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Voice Chips

Discussion in 'Electronic Design' started by Galsaba, Dec 25, 2003.

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  1. Galsaba

    Galsaba Guest

    I am trying to find a voice chip that can record a song (not just melody).
    Anyone knows where can I find it?
    May be there is a company that will record songs on tiny chips, the kind that
    can go on greeting cards?


  2. Leon Heller

    Leon Heller Guest

    ISD makes these chips:

    They are quite easy to use.

  3. me

    me Guest

  4. The "must have" toy for this Xmas is some new kind of Walkman that
    apparently digitally stores as many as 10,000 songs! I'd be interested
    to know the amount of memory that takes and the quality of the sound.
    Somehow I can't imagine it being much good.
  5. Tim Shoppa

    Tim Shoppa Guest

    The ISD chips sold by the hobbyist outlets are usually the low-bandwidth
    high-recording-time versions. The higher-fidelity-shorter-recording-time
    versions (3.4kHz bandwidth) do a passable job with music, sounding
    much better than the low-bandwidth versions but still not as good as a
    BCB AM station (which can be 10kHz bandwidth).

    If you have a fixed song and a microcontroller with D/A, and a largish
    serial EEPROM, 10kHz mono 8-bit ulaw encoded audio (comparable to a
    BCB AM broadcast) for 6 seconds will fit in a 128Kbyte
    EEPROM. Above that you probably want to look into MP3 decoders, assuming that
    the device will play only a pre-encoded MP3 and not have to encode it.

  6. Portable MP3 player, about twice the size of a car alarm remote control. I
    got each of my kids one this year. They plug into a USB port, and the cheap
    ones I bought (around $100 each) hold two hours of music.
  7. A small hard disk drive. A single CD holds about 100-150 MP3 songs, so
    for 10,000 you're looking at around 40G. Last time I went on a long
    trip I put all the music I wanted on a couple of CD-Rs and a ~30Hr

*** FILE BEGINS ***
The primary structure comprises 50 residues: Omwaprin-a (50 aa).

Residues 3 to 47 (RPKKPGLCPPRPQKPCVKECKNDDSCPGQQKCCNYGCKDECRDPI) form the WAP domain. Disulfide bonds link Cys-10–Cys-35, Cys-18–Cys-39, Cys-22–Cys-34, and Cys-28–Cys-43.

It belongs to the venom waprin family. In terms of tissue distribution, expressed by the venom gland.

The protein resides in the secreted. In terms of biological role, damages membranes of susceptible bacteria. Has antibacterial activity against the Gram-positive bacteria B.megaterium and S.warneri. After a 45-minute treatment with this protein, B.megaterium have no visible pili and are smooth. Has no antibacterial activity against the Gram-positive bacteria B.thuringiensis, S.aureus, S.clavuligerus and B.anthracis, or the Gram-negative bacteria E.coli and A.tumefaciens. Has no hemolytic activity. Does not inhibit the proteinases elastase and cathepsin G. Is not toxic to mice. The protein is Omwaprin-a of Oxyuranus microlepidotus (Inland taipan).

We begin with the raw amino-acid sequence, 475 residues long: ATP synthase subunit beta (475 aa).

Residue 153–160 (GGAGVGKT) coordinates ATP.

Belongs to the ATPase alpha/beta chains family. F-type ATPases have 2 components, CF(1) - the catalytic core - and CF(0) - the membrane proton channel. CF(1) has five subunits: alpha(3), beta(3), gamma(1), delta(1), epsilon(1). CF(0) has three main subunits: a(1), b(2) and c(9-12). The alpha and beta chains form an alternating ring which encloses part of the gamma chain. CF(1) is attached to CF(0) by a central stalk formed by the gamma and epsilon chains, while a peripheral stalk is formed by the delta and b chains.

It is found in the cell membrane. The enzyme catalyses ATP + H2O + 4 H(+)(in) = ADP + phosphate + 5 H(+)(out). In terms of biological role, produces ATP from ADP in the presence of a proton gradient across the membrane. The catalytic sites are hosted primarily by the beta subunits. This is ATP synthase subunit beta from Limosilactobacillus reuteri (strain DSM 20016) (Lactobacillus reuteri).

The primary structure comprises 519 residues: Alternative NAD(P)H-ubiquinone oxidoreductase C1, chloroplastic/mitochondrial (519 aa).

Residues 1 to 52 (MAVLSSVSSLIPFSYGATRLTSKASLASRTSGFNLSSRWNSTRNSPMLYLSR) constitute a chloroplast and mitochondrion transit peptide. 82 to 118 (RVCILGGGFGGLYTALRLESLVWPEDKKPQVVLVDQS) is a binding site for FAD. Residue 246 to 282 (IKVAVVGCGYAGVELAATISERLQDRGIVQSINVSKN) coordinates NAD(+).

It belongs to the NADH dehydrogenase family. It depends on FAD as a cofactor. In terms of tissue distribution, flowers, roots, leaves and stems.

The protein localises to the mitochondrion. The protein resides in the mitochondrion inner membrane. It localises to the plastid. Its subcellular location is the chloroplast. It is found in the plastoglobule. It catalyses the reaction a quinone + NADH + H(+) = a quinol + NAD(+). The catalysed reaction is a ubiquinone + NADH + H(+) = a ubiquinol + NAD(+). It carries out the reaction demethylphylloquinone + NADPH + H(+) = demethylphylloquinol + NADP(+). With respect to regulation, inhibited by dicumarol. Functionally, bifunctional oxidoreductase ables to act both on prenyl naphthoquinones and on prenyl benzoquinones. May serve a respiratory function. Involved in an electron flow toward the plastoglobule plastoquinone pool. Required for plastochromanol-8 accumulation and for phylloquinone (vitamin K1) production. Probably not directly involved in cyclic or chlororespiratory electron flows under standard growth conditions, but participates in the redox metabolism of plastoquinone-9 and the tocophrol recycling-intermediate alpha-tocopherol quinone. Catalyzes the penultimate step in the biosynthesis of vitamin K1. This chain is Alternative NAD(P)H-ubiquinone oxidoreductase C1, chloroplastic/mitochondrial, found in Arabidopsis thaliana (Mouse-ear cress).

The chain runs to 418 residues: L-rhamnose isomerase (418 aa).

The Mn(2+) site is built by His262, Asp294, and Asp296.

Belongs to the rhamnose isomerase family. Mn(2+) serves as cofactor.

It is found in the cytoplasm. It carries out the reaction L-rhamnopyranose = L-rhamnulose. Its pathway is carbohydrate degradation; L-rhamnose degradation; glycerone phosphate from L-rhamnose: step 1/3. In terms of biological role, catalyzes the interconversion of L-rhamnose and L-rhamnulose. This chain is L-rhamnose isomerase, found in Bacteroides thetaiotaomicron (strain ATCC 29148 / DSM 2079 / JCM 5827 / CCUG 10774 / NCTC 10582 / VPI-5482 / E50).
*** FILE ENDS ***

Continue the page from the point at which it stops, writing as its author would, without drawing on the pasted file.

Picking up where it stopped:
instructional program on two more. It took a few tries to RIP the
    latter acceptably, the first try I used too much compression even for
    voice (irritating artifacts) and the second time I found my Panasonic
    portable MP3 player couldn't cope with very large numbers of files so
    I had to group them. Still, it beats hauling dozens of original CDs
    around and I only had to do it once.

    The new portable MP3 CD players use much more efficient chip sets. On
    older models, the play time from an NiMH charge was LESS for MP3 files
    because of the massive amount of processing required, now it is MORE
    since they shut down the motor down most of the time.

    Best regards,
    Spehro Pefhany
  8. No, no, no! MP3 is history. These things sell for the equivalent of
    500 bux in your dough - not the same thing at all. Wish I could
    remember what they're called... :-|
  9. onestone

    onestone Guest

    Well the world seems enamoured with MP3, and the quality of that is pure

  10. onestone

    onestone Guest

    Well 12 bit PCM froma 16 bit sample, would give great quality, but for
    stereo sound you'd need around 88400 16 bit samples per second, stored
    as 66300, or 132600bytes per second. Given an average song of 4 minutes,
    or 240 seconds, or 31.824Mbytes of memory. Thus without the distorting
    compression of MP3 a 1Gb memory card could hold approximately 32 high
    quality songs recordings. Now, I don't know who might seriously need to
    wander around with 10,000 songs ready to hand (especially shitty quality
    songs) but a couple of hours of decent quality sounds good. remove the
    PCM and there'd be a little less room, but better quality, probably at
    least on a par with CD. So that begs the question why would people WANT
    to pay hundrefds of dollars for an MP3 player, when they can get a
    memory card for the same money and get better quality?

  11. Galsaba

    Galsaba Guest

    I am afraid most of the responses I got here did not really point to the
    solution I was looking for...I was hoping to find a small chip, at the size
    that can fit inside a greeting card. The chips I know of can store short
    melodies. I want to find one that can hold a short song.

  12. Robert Baer

    Robert Baer Guest

    Short melody, short song, short noises; all the same.....
    Way back in the early 1980s, there was a program PC Parrott, that
    would record voice from the Casette input of the first IBM PCs made
    (newer ones dropped that feature); the program could als play back the
    recording to the speaker.
    For a one bit A-D (the Cassette input) and D-A (the speaker), the
    quality was rather decent, especially for voice.
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